**Problem**: Show that $ \sqrt{2}$ is an irrational number (can’t be expressed as a fraction of integers).

**Solution**: Suppose to the contrary that $ \sqrt{2} = a/b$ for integers $ a,b$, and that this representation is fully reduced, so that $ \textup{gcd}(a,b) = 1$. Consider the isosceles right triangle with side length $ b$ and hypotenuse length $ a$, as in the picture on the left. Indeed, by the Pythagorean theorem, the length of the hypotenuse is $ \sqrt{b^2 + b^2} = b \sqrt{2} = a$, since $ \sqrt{2} = a/b$.

Swinging a $ b$-leg to the hypotenuse, as shown, we see that the hypotenuse can be split into parts $ b, a-b$, and hence $ a-b$ is an integer. Call the point where the $ b$ and $ a-b$ parts meet $ P$. If we extend a perpendicular line from $ P$ to the other leg, as shown, we get a second, smaller isosceles right triangle. Since the segments $ PQ$ and $ QR$ are symmetrically aligned (they are tangents to the same circle from the same point), they too have length equal to $ a-b$. Finally, we may write the hypotenuse of the smaller triangle as $ b-(a-b) = 2b-a$, which is also an integer.

So the lengths of the sides of the smaller triangle are integers, but by triangle similarity, the hypotenuse to side-length ratios are equal: $ \sqrt{2} = a/b = (2b-a)/(a-b)$, and obviously from the picture the latter numerator and denominator are smaller numbers. Hence, $ a/b$ was not in lowest terms, a contradiction. This implies that $ \sqrt{2}$ cannot be rational. $ \square$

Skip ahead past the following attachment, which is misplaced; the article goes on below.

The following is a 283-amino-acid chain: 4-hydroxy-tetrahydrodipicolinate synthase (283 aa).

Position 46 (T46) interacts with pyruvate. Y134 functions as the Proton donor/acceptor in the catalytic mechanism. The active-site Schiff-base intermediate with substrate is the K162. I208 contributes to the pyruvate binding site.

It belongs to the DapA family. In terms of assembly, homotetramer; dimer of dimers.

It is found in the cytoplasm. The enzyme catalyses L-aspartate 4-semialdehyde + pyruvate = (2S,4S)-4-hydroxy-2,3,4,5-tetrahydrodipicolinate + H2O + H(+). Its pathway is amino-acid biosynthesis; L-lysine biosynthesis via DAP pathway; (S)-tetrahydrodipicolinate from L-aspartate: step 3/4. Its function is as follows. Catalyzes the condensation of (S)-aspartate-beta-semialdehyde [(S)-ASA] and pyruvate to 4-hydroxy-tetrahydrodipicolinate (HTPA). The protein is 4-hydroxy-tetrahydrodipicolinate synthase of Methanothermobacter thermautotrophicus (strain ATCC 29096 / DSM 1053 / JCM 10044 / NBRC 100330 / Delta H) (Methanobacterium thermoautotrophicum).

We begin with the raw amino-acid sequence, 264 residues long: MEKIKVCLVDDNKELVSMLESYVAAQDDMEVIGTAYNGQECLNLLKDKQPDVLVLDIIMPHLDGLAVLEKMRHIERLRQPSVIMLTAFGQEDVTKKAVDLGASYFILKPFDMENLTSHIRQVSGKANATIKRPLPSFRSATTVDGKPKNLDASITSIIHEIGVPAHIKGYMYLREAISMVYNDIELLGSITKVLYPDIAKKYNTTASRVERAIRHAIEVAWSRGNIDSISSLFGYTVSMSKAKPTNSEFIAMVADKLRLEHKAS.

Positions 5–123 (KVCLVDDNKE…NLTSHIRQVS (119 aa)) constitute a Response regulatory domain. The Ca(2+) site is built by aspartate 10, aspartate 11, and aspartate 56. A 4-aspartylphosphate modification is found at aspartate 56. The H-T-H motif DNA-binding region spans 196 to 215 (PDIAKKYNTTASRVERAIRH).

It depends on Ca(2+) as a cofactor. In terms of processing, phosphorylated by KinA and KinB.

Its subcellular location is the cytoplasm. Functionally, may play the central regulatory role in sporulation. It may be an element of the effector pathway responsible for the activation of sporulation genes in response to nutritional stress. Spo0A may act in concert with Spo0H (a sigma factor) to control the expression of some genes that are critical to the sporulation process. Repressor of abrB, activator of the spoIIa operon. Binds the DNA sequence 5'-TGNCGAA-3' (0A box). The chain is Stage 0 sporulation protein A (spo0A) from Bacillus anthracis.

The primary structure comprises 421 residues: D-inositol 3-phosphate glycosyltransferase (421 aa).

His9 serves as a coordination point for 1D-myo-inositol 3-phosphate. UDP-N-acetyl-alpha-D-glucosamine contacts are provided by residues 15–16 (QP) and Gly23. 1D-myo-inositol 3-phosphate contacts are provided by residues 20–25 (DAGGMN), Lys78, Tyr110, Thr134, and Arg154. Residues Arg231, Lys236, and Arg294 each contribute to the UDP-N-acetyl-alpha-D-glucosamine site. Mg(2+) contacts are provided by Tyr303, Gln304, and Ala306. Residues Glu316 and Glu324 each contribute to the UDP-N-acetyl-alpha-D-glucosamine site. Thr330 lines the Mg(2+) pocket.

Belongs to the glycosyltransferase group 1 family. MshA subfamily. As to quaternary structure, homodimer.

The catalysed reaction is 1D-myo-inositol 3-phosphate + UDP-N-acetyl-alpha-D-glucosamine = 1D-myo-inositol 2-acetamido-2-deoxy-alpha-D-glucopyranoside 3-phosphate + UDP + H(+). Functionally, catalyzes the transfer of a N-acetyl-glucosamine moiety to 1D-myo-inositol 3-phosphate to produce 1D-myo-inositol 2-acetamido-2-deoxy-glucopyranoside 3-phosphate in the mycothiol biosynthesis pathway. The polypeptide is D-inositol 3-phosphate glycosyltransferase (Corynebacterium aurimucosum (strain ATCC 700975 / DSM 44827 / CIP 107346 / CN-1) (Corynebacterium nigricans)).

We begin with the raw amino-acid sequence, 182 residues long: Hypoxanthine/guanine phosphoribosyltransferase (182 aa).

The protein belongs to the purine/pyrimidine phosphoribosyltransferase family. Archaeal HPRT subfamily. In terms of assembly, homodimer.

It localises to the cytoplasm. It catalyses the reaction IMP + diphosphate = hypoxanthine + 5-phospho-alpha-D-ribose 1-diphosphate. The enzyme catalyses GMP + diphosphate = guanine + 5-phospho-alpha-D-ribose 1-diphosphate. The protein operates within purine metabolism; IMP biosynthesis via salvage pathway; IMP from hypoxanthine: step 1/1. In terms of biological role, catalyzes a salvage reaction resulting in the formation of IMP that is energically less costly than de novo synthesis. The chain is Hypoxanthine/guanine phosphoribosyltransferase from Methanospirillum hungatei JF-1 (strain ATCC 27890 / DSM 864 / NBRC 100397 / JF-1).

This proof is a prime example of the cooperation of two different fields of mathematics. We just translated a purely number-theoretical problem into a problem about triangle similarity, and used our result there to solve our original problem. This technique is widely used all over higher-level mathematics, even between things as seemingly unrelated as topological curves and groups. Finally, we leave it as an exercise to the reader to extend this proof to a proof that whenever $ k$ is not a perfect square, then $ \sqrt{k}$ is irrational. The proof is quite similar, but strays from nice isosceles right triangles

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Great proof. Any idea who proved it? Must be some Greek mathematician….

Hippamus probably

Awesome proof. This is a great blog.